Acromegaly is the result of a pituitary adenoma that produces growth hormone (GH). Elevated GH causes excessive bone and soft tissue growth. It can lead to gigantism in children and adolescents. After puberty, bones lose their ability to grow and therefore adults don't grow tall when they develop acromegaly.
The average age at diagnosis is 40-45 years, but acromegaly can develop at any age. Because symptoms and signs are not always obvious, the diagnosis is usually delayed 10-15 years after the condition's development.
Acromegaly is associated with many complications and may cause premature death.
Symptoms and complications in adults may include the following:
- Abnormally large growth and deformity of the:
- Face (protrusion of brow and lower jaw)
- Jaw (overbite such that lower teeth close in front of upper teeth)
- Tongue (causing snoring and obstructive sleep apnea)
- Sinuses, vocal cords and soft tissues of the throat larynx (causing deep sonorous voice)
- Carpal tunnel syndrome, which causes numbness, tingling and pain in the hand and arm
- Skin change:
- Thickened, oily skin
- Severe acne
- Excessive sweating and offensive body odor due to enlargement of the sweat glands
- Coarsening of facial features
- Fatigue and weakness in legs and arms
- Sleep apnea
- Arthritis and other joint problems particularly of the hips, knees and temporomandibular joint of the jaw
- Enlargement of the liver, kidneys, spleen, heart and/or other internal organs
- Diabetes mellitus
- High blood pressure
- Cardiac disease
- Galactorrhea (abnormal production of breast milk)
- Gonadal dysfunction
- Colon polyps
In women, symptoms may also include:
- Irregular menstrual cycles
In men, symptoms may also include:
- Erectile dysfunction, in about 50% of cases
Diagnosis & Treatment at UVA
Tests may include:
- Insulin-like growth factor (IGF-I) blood test: IGF is growth hormone-dependent and is made primarily in the liver. The level is elevated in acromegaly and gigantism.
- Oral glucose tolerance test: This test determines whether GH levels suppress appropriately for a normal person and is the most reliable test for acromegaly. In this test, blood growth hormone levels are measured after drinking a glucose drink. In patients with acromegaly, GH levels either do not suppress or increase.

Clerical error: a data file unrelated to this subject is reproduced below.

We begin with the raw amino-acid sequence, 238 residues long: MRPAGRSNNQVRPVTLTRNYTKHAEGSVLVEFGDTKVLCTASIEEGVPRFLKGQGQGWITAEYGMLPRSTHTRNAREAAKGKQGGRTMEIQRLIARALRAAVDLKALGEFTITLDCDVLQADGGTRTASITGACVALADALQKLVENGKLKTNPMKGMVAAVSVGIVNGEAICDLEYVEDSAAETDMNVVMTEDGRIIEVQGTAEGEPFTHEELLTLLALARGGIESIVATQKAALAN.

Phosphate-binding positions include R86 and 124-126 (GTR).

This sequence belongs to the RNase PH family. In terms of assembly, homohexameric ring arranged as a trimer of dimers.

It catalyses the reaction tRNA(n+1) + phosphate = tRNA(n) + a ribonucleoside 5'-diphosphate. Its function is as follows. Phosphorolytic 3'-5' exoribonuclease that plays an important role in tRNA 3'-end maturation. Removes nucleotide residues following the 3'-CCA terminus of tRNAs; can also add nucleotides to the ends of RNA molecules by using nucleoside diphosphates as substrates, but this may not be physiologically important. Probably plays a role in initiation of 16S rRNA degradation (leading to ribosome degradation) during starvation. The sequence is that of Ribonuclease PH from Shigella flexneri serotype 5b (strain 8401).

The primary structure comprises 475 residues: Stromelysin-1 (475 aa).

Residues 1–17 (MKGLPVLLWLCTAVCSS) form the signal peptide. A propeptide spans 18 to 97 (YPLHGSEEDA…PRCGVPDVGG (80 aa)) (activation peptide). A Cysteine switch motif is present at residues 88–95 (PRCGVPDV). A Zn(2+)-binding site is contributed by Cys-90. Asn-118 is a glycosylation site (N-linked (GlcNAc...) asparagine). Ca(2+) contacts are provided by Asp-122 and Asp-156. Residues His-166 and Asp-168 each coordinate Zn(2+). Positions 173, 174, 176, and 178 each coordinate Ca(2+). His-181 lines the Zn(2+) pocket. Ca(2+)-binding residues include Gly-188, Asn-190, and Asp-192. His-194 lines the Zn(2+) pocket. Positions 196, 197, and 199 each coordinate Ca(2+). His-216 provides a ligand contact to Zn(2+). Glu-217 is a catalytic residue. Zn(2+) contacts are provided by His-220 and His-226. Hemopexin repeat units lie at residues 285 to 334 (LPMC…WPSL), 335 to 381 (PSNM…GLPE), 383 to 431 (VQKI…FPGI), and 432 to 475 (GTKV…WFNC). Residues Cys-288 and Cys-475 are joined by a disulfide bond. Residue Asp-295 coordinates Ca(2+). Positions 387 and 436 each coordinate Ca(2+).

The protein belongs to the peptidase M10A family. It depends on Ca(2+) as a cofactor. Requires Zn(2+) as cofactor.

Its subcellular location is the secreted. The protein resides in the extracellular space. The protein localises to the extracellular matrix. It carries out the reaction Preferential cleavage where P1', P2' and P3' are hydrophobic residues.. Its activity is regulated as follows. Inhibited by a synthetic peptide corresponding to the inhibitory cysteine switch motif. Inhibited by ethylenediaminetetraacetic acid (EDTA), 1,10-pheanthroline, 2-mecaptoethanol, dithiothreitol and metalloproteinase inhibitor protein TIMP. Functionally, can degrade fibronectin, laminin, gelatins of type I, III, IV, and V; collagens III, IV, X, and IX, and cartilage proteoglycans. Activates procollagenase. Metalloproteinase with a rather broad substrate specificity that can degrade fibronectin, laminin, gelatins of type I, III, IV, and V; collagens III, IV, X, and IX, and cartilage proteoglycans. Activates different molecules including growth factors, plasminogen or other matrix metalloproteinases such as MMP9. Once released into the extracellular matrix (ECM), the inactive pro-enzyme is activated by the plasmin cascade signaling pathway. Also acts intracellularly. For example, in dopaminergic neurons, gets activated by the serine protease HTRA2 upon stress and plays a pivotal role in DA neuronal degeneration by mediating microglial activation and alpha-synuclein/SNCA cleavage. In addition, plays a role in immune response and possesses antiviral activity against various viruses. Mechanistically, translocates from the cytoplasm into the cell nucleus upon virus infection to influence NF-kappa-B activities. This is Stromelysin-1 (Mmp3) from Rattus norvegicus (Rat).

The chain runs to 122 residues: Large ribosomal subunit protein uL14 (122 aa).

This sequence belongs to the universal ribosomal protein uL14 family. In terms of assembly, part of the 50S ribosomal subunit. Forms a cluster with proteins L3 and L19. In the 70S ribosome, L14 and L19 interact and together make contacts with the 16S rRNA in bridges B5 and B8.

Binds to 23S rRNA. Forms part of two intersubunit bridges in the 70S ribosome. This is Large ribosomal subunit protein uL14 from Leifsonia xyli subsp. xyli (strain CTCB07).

Treatment aims to:
- Restore production of GH to normal
- Stop and reverse the symptoms of acromegaly
- Correct other endocrine abnormalities
- Remove and or destroy the tumor to restore endocrine function to normal and to relieve any symptoms directly related to the tumor
Your doctor may prescribe medication to reduce the level of GH secretion. These include medications that act like dopamine and growth hormone antagonists.
In most cases, removal of the tumor through surgery is the preferred treatment. This can be done with a transsphenoidal operation (through the nose) without disturbing the brain or the eye nerves.
Once your surgeon removes the tumor, the imbalance of IGF and GH hormone returns to normal; this may take several months. Many acromegaly symptoms improve, and you can eventually sleep better and discontinue taking medications for diabetes and high blood pressure. This usually takes weeks to months.
Unfortunately, many of the physical changes do not revert back to their original appearance; however, certain features such as skin appearance usually improve.
Radiotherapy is most often performed after surgery has removed the majority of the tumor, but some tumor remains.
Because any type of pituitary tumor may recur, regular follow up with blood tests is necessary. If a recurrent tumor is found, additional treatment is necessary.
Content was created using EBSCO’s Health Library. Edits to original content made by Rector and Visitors of the University of Virginia. This information is not a substitute for professional medical advice.